The End of Revenge: Our Fascination With Getting Even

When Vester Lee Flanagan left behind his attempts to explain the unexplainable--the reason he shot two former colleagues in cold blood during a live television broadcast--the rationale he gave was simple revenge; revenge for the mass shooting at a church in Charleston; revenge for mistreatment by his formal employer.

After reading the accounts of his work history and personal issues it seems obvious that Flanagan had some sort of serious personality disorder. So revenge is too simple to be a satisfactory explanation, if one is even possible. But it's out there now, so we should talk about it.

America is a revenge culture: Revenge the television series, revenge porn, revenge games in sports... vengeance is a mainstay of foreign policy and a thematic obsession for film, television, and female pop-musicians.

Oscar winning director Quentin Tarantino has made a career of capitalizing on our lust for revenge. Pulp Fiction, Kill Bill, Reservoir Dogs, Inglorious Basterds, Django Unchained, these are all formulaic revenge films.

  • Step 1: show an innocent (or beautiful) person being horribly wronged.
  • Step 2: build the audience's self-righteous anger to a fever pitch.
  • Step 3: give the victim some kind of weapon (exotic is better).
  • Step 4: let the victim kill any and every person who has wronged them.
  • Step 5: list to the audience applaud... paycheck.

It's an effective formula for pop film success. But it's a tired script, and not a very redemptive story to tell.

Where does the desire to take revenge come from? It stems from an innate desire for justice. When someone has been wronged we want to see the scales tipped back in their favor. An appropriate disincentive given to the offending party seems fine, but the offended party usually takes things too far, and the disincentive turns into full-on revenge.

Swiss researchers once used brain scans to study the effect of revenge on the human brain. Subjects were given a partner and asked to play a simple game where the duo could work together to win a pot of money. At the last second, their partner would double cross them. Subjects were then given the opportunity to exact revenge on the cheating partner for up to sixty seconds. When scientists scanned the brain of revenge takers the pleasure centers of the brain lit up like a Christmas tree.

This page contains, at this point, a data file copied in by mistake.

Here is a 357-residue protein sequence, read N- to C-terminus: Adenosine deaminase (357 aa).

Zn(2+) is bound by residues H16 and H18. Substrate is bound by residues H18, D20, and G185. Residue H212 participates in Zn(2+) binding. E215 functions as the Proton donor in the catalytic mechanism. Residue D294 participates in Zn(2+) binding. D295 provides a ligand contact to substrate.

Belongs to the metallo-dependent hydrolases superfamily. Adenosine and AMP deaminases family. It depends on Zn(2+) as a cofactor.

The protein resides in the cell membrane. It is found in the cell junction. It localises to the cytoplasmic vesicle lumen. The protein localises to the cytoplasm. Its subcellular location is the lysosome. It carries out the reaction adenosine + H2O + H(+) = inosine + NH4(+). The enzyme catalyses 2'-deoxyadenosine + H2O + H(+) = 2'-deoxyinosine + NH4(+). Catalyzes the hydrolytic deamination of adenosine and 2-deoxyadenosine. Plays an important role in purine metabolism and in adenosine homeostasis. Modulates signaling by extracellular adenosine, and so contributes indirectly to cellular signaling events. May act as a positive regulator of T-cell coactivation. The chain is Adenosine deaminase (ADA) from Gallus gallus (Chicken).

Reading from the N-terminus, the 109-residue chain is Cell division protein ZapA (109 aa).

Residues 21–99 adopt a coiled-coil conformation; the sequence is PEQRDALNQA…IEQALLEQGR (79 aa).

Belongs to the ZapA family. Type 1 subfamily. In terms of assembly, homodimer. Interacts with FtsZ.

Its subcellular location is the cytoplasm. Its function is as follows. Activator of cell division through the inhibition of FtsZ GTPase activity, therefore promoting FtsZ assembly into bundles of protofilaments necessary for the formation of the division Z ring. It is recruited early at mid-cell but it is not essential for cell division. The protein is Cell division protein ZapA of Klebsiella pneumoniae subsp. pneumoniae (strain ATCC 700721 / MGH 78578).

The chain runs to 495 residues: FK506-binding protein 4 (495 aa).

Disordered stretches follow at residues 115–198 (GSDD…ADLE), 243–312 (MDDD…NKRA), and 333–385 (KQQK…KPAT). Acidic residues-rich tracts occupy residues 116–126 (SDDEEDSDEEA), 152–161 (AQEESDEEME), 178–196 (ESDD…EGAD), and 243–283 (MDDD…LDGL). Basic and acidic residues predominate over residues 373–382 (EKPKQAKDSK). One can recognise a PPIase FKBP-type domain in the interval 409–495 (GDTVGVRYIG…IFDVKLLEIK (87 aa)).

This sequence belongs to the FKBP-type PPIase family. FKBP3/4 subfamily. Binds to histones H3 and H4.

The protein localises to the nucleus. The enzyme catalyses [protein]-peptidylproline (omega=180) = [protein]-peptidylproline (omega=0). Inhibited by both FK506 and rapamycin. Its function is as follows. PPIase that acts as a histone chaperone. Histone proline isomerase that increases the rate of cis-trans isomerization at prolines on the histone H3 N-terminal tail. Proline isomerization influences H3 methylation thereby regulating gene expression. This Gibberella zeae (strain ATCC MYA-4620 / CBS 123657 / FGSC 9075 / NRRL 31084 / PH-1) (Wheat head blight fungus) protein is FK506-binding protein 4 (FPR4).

Human beings experience revenge as pleasure, but the effects are short lived. Researchers removed the opportunity for revenge from half of the participants in a similar study, then asked subjects to rate their feelings immediately following the double-crossing, then again 10 minutes later. Those who could not seek revenge had significantly more positive feelings than those who were allowed to exact revenge.

Revenge seeking allows a person to ruminate on the offense for longer than is healthy. When revenge is off the table, we are more likely to let the offense go, even to forgive. That means that if you take two victims of injustice--one who seeks revenge and one who forgives--and look at the long-term impact of that choice, you will find the person who chose to forgive will be more healthy and whole.

Revenge presents the person with an ethical quandary. The moment we choose revenge we simultaneously forget how messed up we all are, and we effectively absolve ourselves of our complicity in the row. Even if we are completely innocent in that particular situation, as members of society we are all part of the problem. We are all part of the darkness.

Perhaps this is why Jesus told the disciple Peter that if you live by the sword you die by the sword (Mt. 26:52), and why the apostle Paul strictly forbid seeking revenge (Rom. 12:19). When you exact revenge on another person, you not only sign up for the same treatment, you ensure that the cycle of retribution will continue.

The cross--God's ultimate act of redemption, and the central revelation of God's heart of the world and for what the kingdom of God is all about--was the intentional forgoing of God's right to vengeance, or retribution. It was the rejection of violence as an effective means of redemption.

If anyone in history had a case for revenge, it was Jesus. But he didn't take it. Why? Because Jesus was always asking the question, how will it end? The brokenness, the violence, the wars, murder, abuse, injustice, suffering--how will it all end? His answer was the cross. He swallowed up death. And when he did, he killed revenge.

How does it end? God will forego vengeance, absorb evil.

When we imitate Jesus, we imitate Jesus on the cross. As our lives take on the shape of Jesus's life--forgiveness, the rejection of violence & vengeance--then we meet the world with a powerful story, an true story that has the power to change things. We tell a different story.

When the world says war, we say peace.
When the world says violence we say friendship.
When the world says despair, we say hope.
When the world says vengeance, we say forgiveness... every time.